Credit Points: 12.5

This unit is currently unavailable.

This unit provides a comprehensive introduction to American politics. The unit begins with an overview of United States political history, culture and institutions before focusing on the nature and impact of recent presidencies. It examines key issues which dominate contemporary…

Credit Points: 12.5

LocationStudy periodAttendance optionsAvailable to
HobartSemester 1

Key: On-campus    Off-Campus    International students    Domestic students

This unit permits students to undertake an internship or work placement as part of their undergraduate studies. Internships vary across programs in the School of Social Sciences but may (for instance) be undertaken in a number of public sector agencies,…

Credit Points: 12.5

LocationStudy periodAttendance optionsAvailable to
HobartSemester 1
HobartSemester 2
LauncestonSemester 1
LauncestonSemester 2

Key: On-campus    Off-Campus    International students    Domestic students

This unit permits students to undertake an internship or work placement in the Parliament as part of their undergraduate studies. Students interested in an internship should contact the relevant course coordinator for details about which opportunities may be available in…

Credit Points: 12.5

LocationStudy periodAttendance optionsAvailable to
HobartSemester 1
HobartSemester 2

Key: On-campus    Off-Campus    International students    Domestic students

 
If you choose the Politics & Policy Major, 25cp of your Experience and Engagement units must be undertaken at intermediate level (200). 
Complete the following two Introductory level units (25cp)

This unit provides an introduction to major areas in psychology and to basic techniques for psychological investigations. Lecture topics include the historical context of psychology, research design, lifespan development, and abnormal psychology. Students are required to undertake independent reading to…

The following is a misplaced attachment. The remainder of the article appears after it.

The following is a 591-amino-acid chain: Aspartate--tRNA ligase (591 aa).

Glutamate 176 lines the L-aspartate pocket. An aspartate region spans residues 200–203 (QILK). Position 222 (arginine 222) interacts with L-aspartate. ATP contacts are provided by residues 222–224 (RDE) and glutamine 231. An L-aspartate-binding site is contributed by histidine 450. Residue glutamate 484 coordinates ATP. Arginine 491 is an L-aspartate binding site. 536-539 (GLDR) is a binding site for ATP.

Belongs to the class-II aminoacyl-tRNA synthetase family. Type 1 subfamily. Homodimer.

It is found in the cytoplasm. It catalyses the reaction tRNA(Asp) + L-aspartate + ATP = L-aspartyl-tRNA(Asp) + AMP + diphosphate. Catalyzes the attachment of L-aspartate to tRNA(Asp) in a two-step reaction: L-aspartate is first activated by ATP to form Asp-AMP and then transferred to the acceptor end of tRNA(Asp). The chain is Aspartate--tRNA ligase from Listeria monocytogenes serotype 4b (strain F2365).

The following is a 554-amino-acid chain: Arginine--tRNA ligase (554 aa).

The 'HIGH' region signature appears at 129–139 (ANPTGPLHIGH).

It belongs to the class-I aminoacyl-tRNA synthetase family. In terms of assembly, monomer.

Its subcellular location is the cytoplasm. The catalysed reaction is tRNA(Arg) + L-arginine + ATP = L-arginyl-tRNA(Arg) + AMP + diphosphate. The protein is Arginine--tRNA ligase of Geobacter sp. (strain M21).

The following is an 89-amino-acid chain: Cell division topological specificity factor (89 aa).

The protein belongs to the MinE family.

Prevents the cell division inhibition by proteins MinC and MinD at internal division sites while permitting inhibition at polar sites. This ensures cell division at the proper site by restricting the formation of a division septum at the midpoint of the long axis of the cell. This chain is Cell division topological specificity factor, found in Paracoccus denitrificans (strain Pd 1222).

Credit Points: 12.5

LocationStudy periodAttendance optionsAvailable to
HobartSemester 1
HobartSemester 2
LauncestonSemester 1
Cradle CoastSemester 1

Key: On-campus    Off-Campus    International students    Domestic students

This unit provides a further introduction to major areas in psychology and to basic techniques for psychological investigations. Lecture topics include research methods, intelligence, social psychology and cross-cultural psychology. Students are required to undertake additional reading to extend their knowledge…

Credit Points: 12.5

LocationStudy periodAttendance optionsAvailable to
HobartSemester 1
HobartSemester 2
LauncestonSemester 2
Cradle CoastSemester 2

Key: On-campus    Off-Campus    International students    Domestic students

Complete the following two Intermediate level units (25cp)

This unit introduces students to experimental design, methodology, and data analysis in psychological research. Lectures will present students with a systematic overview of major principles and issues of the scientific method, research design and methodology and hypothesis testing to facilitate…

Credit Points: 12.5

LocationStudy periodAttendance optionsAvailable to
HobartSemester 1
HobartSemester 2
LauncestonSemester 1

Key: On-campus    Off-Campus    International students    Domestic students

The lectures examine aspects of overt social behaviour, such as two-person encounters, behaviour in small and large groups, and intergroup relations. Research in social cognition, which studies people's perceptions and interpretations of the social world, will also be presented. Lecture…

Credit Points: 12.5

LocationStudy periodAttendance optionsAvailable to
HobartSemester 1
HobartSemester 2
LauncestonSemester 2

Key: On-campus    Off-Campus    International students    Domestic students

Complete the following Advanced level unit (12.5cp)

Research methods lectures extend studies in experimental design and analysis to the use of analysis of variance, planned and post hoc comparisons, analysis of interactions, and repeated measures designs. Students are also introduced to regression and trend analysis, two factor…